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Oil jumps after Saudi king's death amid huge market shifts

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Oil prices jumped in early Asian trading on Friday as news of the death of Saudi Arabia's King Abdullah added to uncertainty in energy markets already facing some of the biggest shifts in decades.

[SINGAPORE] Oil prices jumped in early Asian trading on Friday as news of the death of Saudi Arabia's King Abdullah added to uncertainty in energy markets already facing some of the biggest shifts in decades.

Abdullah died early on Friday and his brother Salman became king, the royal court in the world's top oil exporter and birthplace of Islam said in a statement carried by state television.

US benchmark WTI crude futures rose more than 2 per cent to a high of US$47.76 a barrel in early Asian trading. International benchmark Brent futures opened up almost 1.5 per cent higher at US$49.10 per barrel at 0100 GMT.

The Saudi King's death comes amid some of the biggest shifts in oil markets in decades. "The fear of the unknown is going to be supportive to crude oil prices," said John Kilduff, partner, Again Capital LLC in New York. "King Abdullah was the architect of the current strategy to keep production high and force out smaller players instead of cutting," he added.

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Oil prices have more than halved since peaking in June last year as soaring supplies clash with slowing demand.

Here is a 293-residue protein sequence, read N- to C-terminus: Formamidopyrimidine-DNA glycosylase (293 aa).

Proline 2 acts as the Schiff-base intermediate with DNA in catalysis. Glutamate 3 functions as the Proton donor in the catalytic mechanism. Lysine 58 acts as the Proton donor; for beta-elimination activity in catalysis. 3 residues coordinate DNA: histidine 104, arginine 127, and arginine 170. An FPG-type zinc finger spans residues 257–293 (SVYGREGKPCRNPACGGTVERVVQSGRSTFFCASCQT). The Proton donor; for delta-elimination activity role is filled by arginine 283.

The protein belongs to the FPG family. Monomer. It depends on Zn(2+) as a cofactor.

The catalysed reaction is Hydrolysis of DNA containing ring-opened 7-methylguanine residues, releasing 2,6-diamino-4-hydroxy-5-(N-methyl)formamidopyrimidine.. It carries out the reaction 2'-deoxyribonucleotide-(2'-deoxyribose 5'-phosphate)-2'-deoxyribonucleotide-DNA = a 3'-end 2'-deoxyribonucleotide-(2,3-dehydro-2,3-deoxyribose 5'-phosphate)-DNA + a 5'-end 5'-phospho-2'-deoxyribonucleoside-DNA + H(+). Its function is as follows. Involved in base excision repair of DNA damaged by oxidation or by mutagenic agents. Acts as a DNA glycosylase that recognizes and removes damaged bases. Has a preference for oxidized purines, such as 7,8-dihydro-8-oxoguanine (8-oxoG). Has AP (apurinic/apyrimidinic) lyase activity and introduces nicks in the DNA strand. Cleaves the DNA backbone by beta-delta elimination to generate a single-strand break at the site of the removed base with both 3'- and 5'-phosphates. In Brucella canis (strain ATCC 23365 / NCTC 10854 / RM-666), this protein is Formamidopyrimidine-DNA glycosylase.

Booming US shale production has turned the United States from the world's biggest oil importer into the biggest producer, producing more than 9 million barrel per day.

To combat soaring output and falling prices, many oil exporters, such as Venezuela, wanted the 13-member Organization of the Petroleum Exporting Countries (Opec) to cut output in order to support prices and revenues.

Yet, led by Saudi Arabia, Opec announced last November it was keeping output steady at 30 million barrels per day.

Brent, which had already fallen to US$77 per barrel by the time of the Opec meeting, dropped another quarter over the next month as the market digested the fact Opec would not come to the rescue.

Opec's decision not to act, led by Saudi Arabia, was aimed at defending market share against US shale producers as well as other non-Opec exporters such as Brazil or Russia.

REUTERS

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